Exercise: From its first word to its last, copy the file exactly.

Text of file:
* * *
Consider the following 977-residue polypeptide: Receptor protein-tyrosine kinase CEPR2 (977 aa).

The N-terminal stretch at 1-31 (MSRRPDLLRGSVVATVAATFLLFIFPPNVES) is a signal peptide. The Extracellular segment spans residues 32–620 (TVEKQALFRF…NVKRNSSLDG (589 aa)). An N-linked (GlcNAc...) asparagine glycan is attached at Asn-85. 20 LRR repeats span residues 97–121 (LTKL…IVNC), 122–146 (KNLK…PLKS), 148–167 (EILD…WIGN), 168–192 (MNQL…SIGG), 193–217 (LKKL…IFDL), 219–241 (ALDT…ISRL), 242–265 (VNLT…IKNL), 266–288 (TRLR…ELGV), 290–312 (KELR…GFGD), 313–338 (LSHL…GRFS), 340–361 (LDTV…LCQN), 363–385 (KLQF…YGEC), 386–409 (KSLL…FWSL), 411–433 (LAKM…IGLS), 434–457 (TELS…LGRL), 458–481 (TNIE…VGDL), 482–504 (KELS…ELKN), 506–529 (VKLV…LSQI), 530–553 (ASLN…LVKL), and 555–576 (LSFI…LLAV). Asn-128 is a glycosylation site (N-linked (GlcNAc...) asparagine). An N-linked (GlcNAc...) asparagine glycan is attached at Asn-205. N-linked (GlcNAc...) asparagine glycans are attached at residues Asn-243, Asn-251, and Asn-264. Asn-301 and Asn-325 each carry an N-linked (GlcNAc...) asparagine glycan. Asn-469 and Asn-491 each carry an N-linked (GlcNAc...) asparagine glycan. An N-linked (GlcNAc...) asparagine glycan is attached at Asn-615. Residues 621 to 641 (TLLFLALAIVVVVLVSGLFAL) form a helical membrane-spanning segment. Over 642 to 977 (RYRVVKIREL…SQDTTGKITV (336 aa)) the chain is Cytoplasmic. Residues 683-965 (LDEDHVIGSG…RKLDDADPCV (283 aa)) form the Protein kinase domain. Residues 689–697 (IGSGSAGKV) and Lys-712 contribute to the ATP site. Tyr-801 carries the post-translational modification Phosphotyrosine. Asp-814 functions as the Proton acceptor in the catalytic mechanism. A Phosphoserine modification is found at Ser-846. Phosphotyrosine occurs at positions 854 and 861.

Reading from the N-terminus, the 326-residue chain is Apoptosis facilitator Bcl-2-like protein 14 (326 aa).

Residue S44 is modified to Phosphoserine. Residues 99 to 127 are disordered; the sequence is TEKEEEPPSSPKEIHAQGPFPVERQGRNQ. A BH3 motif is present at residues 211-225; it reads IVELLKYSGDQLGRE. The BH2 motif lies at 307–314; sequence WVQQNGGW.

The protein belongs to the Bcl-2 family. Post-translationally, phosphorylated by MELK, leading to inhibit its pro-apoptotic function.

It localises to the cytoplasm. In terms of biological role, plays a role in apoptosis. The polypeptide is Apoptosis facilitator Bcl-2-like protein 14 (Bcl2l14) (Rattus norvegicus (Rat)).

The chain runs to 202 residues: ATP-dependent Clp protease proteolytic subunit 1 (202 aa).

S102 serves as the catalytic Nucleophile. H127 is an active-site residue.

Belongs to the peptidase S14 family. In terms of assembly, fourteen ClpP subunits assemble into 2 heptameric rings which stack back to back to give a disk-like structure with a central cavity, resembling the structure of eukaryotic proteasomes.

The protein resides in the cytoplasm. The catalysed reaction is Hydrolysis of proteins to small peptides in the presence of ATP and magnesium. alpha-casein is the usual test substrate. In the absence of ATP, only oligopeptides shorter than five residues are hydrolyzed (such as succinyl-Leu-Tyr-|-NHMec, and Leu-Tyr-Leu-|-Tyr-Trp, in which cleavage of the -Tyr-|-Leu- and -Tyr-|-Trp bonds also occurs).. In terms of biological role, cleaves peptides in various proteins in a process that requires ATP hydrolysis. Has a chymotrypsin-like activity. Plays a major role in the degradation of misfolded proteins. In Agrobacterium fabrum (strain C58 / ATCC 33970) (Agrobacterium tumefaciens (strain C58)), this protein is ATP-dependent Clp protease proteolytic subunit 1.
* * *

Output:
Consider the following 977-residue polypeptide: Receptor protein-tyrosine kinase CEPR2 (977 aa).

The N-terminal stretch at 1-31 (MSRRPDLLRGSVVATVAATFLLFIFPPNVES) is a signal peptide. The Extracellular segment spans residues 32–620 (TVEKQALFRF…NVKRNSSLDG (589 aa)). An N-linked (GlcNAc...) asparagine glycan is attached at Asn-85. 20 LRR repeats span residues 97–121 (LTKL…IVNC), 122–146 (KNLK…PLKS), 148–167 (EILD…WIGN), 168–192 (MNQL…SIGG), 193–217 (LKKL…IFDL), 219–241 (ALDT…ISRL), 242–265 (VNLT…IKNL), 266–288 (TRLR…ELGV), 290–312 (KELR…GFGD), 313–338 (LSHL…GRFS), 340–361 (LDTV…LCQN), 363–385 (KLQF…YGEC), 386–409 (KSLL…FWSL), 411–433 (LAKM…IGLS), 434–457 (TELS…LGRL), 458–481 (TNIE…VGDL), 482–504 (KELS…ELKN), 506–529 (VKLV…LSQI), 530–553 (ASLN…LVKL), and 555–576 (LSFI…LLAV). Asn-128 is a glycosylation site (N-linked (GlcNAc...) asparagine). An N-linked (GlcNAc...) asparagine glycan is attached at Asn-205. N-linked (GlcNAc...) asparagine glycans are attached at residues Asn-243, Asn-251, and Asn-264. Asn-301 and Asn-325 each carry an N-linked (GlcNAc...) asparagine glycan. Asn-469 and Asn-491 each carry an N-linked (GlcNAc...) asparagine glycan. An N-linked (GlcNAc...) asparagine glycan is attached at Asn-615. Residues 621 to 641 (TLLFLALAIVVVVLVSGLFAL) form a helical membrane-spanning segment. Over 642 to 977 (RYRVVKIREL…SQDTTGKITV (336 aa)) the chain is Cytoplasmic. Residues 683-965 (LDEDHVIGSG…RKLDDADPCV (283 aa)) form the Protein kinase domain. Residues 689–697 (IGSGSAGKV) and Lys-712 contribute to the ATP site. Tyr-801 carries the post-translational modification Phosphotyrosine. Asp-814 functions as the Proton acceptor in the catalytic mechanism. A Phosphoserine modification is found at Ser-846. Phosphotyrosine occurs at positions 854 and 861.

Reading from the N-terminus, the 326-residue chain is Apoptosis facilitator Bcl-2-like protein 14 (326 aa).

Residue S44 is modified to Phosphoserine. Residues 99 to 127 are disordered; the sequence is TEKEEEPPSSPKEIHAQGPFPVERQGRNQ. A BH3 motif is present at residues 211-225; it reads IVELLKYSGDQLGRE. The BH2 motif lies at 307–314; sequence WVQQNGGW.

The protein belongs to the Bcl-2 family. Post-translationally, phosphorylated by MELK, leading to inhibit its pro-apoptotic function.

It localises to the cytoplasm. In terms of biological role, plays a role in apoptosis. The polypeptide is Apoptosis facilitator Bcl-2-like protein 14 (Bcl2l14) (Rattus norvegicus (Rat)).

The chain runs to 202 residues: ATP-dependent Clp protease proteolytic subunit 1 (202 aa).

S102 serves as the catalytic Nucleophile. H127 is an active-site residue.

Belongs to the peptidase S14 family. In terms of assembly, fourteen ClpP subunits assemble into 2 heptameric rings which stack back to back to give a disk-like structure with a central cavity, resembling the structure of eukaryotic proteasomes.

The protein resides in the cytoplasm. The catalysed reaction is Hydrolysis of proteins to small peptides in the presence of ATP and magnesium. alpha-casein is the usual test substrate. In the absence of ATP, only oligopeptides shorter than five residues are hydrolyzed (such as succinyl-Leu-Tyr-|-NHMec, and Leu-Tyr-Leu-|-Tyr-Trp, in which cleavage of the -Tyr-|-Leu- and -Tyr-|-Trp bonds also occurs).. In terms of biological role, cleaves peptides in various proteins in a process that requires ATP hydrolysis. Has a chymotrypsin-like activity. Plays a major role in the degradation of misfolded proteins. In Agrobacterium fabrum (strain C58 / ATCC 33970) (Agrobacterium tumefaciens (strain C58)), this protein is ATP-dependent Clp protease proteolytic subunit 1.